by Gaila Demel, executive director, United Way of Central Kansas
? Galia Demel, executive director of United Way of Central Kansas, knows personally the savings a FamilyWize card can provide.
? She has helped share the FamilyWize program throughout Central Kansas, a rural farming community where people have limited healthcare resources.
? United Way of Central Kansas distributes FamilyWize cards via partnerships with local hospitals, juvenile services, women’s centers, and schools.
I was standing in line at the pharmacy the other day, and the woman in front of me was clearly flustered. The GoodRx card she had tried to use for one of her prescriptions didn’t cover the medication, and it seems she didn’t have enough to pay out-of-pocket for the full price. She left the line empty-handed and looking upset. I left the line, too—to chase her down and hand her a FamilyWize card.
I know firsthand how the FamilyWize discount prescription program can put medications back within reach for people who don’t have or can’t afford prescription coverage to keep their medication costs reasonable. I’m one of the many, many people in that gap: I’m not quite on Medicare, but I had to let my prescription medical coverage lapse in April because I needed to save on that expense each month. Now, with FamilyWize, I pay less for my handful of no-big-deal blood pressure medications than I did when I had to cover the cost of insurance premiums and pharmacy copays. I had to get a shingles vaccination recently; without insurance, a single injection would have cost me about $200. With the free FamilyWize card, I paid $50 total.
Here in Central Kansas, we’re seeing more people embrace the program, especially because we live in a really rural farming community, with limited healthcare resources. Back in the old days, if you were working, you could afford to have your work insurance cover you, and your spouse, and your kids. Now, that’s not always the case. Instead of being on the map for oil and gas, this area is now more farming jobs. And they’re not big employers who can offer a lot of subsidized benefits. I hear all the time about people paying the Affordable Care Act fine rather than pay for insurance—they just can’t afford to get covered. Sadly, I don’t think our story in central Kansas is all that unique. It’s one that’s playing out all across the heartland and other parts of rural America.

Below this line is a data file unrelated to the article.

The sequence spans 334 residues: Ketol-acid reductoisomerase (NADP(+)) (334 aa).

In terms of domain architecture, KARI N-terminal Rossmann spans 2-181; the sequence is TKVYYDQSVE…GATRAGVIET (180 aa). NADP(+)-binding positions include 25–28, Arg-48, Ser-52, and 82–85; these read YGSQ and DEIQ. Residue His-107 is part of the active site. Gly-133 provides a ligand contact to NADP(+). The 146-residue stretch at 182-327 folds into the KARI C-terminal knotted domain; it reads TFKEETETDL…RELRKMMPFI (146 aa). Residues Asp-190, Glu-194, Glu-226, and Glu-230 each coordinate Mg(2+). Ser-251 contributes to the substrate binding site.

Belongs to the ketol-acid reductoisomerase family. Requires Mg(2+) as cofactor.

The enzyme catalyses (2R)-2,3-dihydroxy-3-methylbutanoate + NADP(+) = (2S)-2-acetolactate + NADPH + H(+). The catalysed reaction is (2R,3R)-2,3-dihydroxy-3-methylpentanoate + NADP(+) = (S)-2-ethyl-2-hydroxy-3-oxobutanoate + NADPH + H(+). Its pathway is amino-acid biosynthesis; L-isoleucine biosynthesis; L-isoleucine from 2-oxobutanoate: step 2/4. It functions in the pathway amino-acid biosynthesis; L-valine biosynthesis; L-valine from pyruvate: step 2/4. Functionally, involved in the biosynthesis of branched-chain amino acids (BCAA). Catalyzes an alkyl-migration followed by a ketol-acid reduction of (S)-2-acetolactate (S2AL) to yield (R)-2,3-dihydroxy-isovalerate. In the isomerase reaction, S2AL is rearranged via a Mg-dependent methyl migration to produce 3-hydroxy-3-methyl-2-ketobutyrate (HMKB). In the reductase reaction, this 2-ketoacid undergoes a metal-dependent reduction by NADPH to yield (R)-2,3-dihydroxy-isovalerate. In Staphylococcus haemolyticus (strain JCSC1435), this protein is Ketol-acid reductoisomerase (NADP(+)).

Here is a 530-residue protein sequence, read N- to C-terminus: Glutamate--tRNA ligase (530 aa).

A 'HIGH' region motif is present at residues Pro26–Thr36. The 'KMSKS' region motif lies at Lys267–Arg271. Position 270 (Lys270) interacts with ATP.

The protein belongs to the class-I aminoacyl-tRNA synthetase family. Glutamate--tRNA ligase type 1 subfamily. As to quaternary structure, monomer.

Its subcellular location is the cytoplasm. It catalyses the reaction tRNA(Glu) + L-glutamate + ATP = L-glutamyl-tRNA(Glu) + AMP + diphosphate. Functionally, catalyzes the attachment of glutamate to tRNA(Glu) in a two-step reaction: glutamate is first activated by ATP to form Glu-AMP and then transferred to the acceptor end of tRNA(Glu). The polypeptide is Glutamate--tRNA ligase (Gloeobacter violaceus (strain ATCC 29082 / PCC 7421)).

To get the word out that FamilyWize can help our community fill that financial gap and get the medications they need, we partner with hospitals, juvenile services, women’s centers, and schools. Once a quarter, I do a presentation at the correctional facility in Pawnee County, which has a nine-month release program called Going Home that helps reintegrate women back into the community. I tell them about the toll-free number that can connect them to the community resource center in their area, but I almost always get the most response about FamilyWize. Their ears perk up when I tell them how easy the discount program is to use, and I share my own story of using the card. Most of these women have family and kids, and they’re all worried about how they’re going to pay their bills. And I don’t just pass out individual cards—I give each person two or three cards, so they can use them and share them with family and friends. You can really feel the relief these women feel, that this program is out there.
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